Thinking About Killing

I have always been interested in forensic psychology. What I find most intriguing are serial killers. What makes them different from those of us that aren’t serial killers? Is the brain physically different? Is it social factors, such as bullying and abuse, that lead these people to murder? Or is it something else?

A study done by Dr. Jean Decety at the University of Chicago looked at just that. For the past 10 years, he has been studying empathy in psychopaths versus the “normal” population. He states that psychopaths do not have the same affective arousal that others do when someone is in distress. In order to see what parts of the brain causes a lack in empathy in psychopaths, Dr. Decety scanned brains of psychopaths and non-psychopaths in an MRI machine while watching a series of violent video clips. He saw a difference in empathetic reactions in the areas of the insula, amygdala and orbitofrontal cortex.

So what does this lack of empathy have to do with the cognition of murder? A common idea of what causes serial killers to kill is that the don’t feel a sense of guilt for murdering, hence why it is easy for them to kill a multitude of people.

This feeling of disconnect from the victim could be caused by cognitive dissonance. Cognitive dissonance is a when a person becomes psychologically uncomfortable because they hold two contradictory beliefs. So, in the instance of a serial killer, they hold the belief that murder is wrong but also the belief that they will get pleasure out of killing (creepy, I know). So, in order to overcome this uncomfortable feeling, the person has to choose between the two beliefs and decide which one will make them feel better. When that person chooses the pleasure of killing over the knowledge that killing is wrong, they lose all sense of guilt and remorse for wanting to kill people. The result? A serial killer is born. They disconnect from their victims in order to fully bask in the pleasure they receive from their heinous acts.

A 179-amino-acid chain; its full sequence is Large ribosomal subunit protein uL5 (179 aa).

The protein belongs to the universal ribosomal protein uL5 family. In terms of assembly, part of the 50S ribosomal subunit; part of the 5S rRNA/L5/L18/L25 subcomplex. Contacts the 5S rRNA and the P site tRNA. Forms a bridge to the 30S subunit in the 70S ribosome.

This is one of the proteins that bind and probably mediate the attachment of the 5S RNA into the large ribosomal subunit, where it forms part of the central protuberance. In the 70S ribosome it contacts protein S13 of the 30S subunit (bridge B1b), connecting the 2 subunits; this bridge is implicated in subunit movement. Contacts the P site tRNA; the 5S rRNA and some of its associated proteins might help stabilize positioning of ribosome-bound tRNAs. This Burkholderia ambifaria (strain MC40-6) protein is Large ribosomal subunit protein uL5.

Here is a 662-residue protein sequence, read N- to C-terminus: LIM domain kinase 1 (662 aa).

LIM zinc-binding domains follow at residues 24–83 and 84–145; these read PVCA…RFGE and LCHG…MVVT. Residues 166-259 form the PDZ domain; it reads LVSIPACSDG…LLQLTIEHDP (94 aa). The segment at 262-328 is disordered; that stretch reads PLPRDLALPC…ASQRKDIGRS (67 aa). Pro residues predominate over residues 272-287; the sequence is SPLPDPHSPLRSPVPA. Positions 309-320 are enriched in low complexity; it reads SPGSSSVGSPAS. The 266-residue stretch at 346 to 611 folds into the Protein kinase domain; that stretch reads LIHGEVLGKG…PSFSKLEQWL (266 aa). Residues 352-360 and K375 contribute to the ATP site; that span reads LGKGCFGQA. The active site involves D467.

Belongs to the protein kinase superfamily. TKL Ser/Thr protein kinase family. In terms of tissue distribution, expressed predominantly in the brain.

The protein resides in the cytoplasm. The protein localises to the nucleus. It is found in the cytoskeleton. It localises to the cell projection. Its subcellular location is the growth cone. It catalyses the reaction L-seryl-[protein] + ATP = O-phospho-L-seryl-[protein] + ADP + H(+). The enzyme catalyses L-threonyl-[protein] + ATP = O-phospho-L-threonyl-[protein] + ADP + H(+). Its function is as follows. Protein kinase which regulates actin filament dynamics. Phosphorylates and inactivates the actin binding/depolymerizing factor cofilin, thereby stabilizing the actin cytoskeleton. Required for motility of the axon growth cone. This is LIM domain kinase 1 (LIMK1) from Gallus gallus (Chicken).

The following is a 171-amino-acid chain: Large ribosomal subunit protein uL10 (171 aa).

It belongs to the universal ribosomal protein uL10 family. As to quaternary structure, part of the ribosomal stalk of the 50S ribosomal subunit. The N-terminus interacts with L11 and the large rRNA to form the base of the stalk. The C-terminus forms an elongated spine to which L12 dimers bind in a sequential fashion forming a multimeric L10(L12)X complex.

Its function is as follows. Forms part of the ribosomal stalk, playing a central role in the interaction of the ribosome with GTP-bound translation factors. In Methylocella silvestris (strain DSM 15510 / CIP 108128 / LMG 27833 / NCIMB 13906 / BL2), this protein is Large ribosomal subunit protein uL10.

Decety says that there is no way to cure those people who have chosen the path of killing, but he is hoping that his future research can help bring to light different possibilities of treating people with cognitive dissonance over killing.

Serial killersDo you all think that cognitive dissonance is a valid answer to why people become killers? Or are there other possibilities?

http://triplehelixblog.com/2012/08/serial-killers-the-brain-and-the-mind-empathy-research-in-current-society/

 

4 thoughts on “Thinking About Killing

  1. Kendra Ganser

    This is so fascinating. I think it’s hard for most people to understand why anyone would want to kill someone else and the idea that cognitive dissonance could play a role makes sense. It’s interesting to think that there are two ideas the person grapples with…sadly it seems that with serial killers the pleasure they get from killing people outweighs the fact they know it’s wrong to kill 🙁

  2. alliebranum

    This was a really interesting post! I was always really confused about how someone can be okay with killing someone. This article reminds me a lot of what criminal minds is based off of. Its frustrating that once they’ve reached the point of killing there is no way to go back from that.

  3. Erica

    I think cognitive dissonance is a legit reason for some but not all serial killers. Since everyone is different I am just guessing there may be multiple triggers. It is just hard for me to believe anyone could ever really be ok with killing someone, and not feel any type of remorse or connection of human life. I guess this is why we have to get into a serial killers mind to solve some of their crimes. Their reasoning makes no sense to someone that is not a serial killers. For them it is like a battle between good and evil. This is their reality, and they probably do not know any other way as being normal. I hope there is a way in the future to cure people of this way of thinking.

  4. missfitz

    First of all, go forensic psychology! It’s the best. Second, I really like that you touched on the brain regions and provided that viewpoint as a possible explanation of actions. But I do not think that all serial killers can be classified as psychopaths. I think that there are a variety of reasons people serially kill, but to make the assumption that they are all psychopaths may be a little premature. I think that people kill serially for reasons of power and perhaps even sexual gratification. So although I think you made really good points, I think that there is a broader scope of reasons to explain the different type of serial killers.

Comments are closed.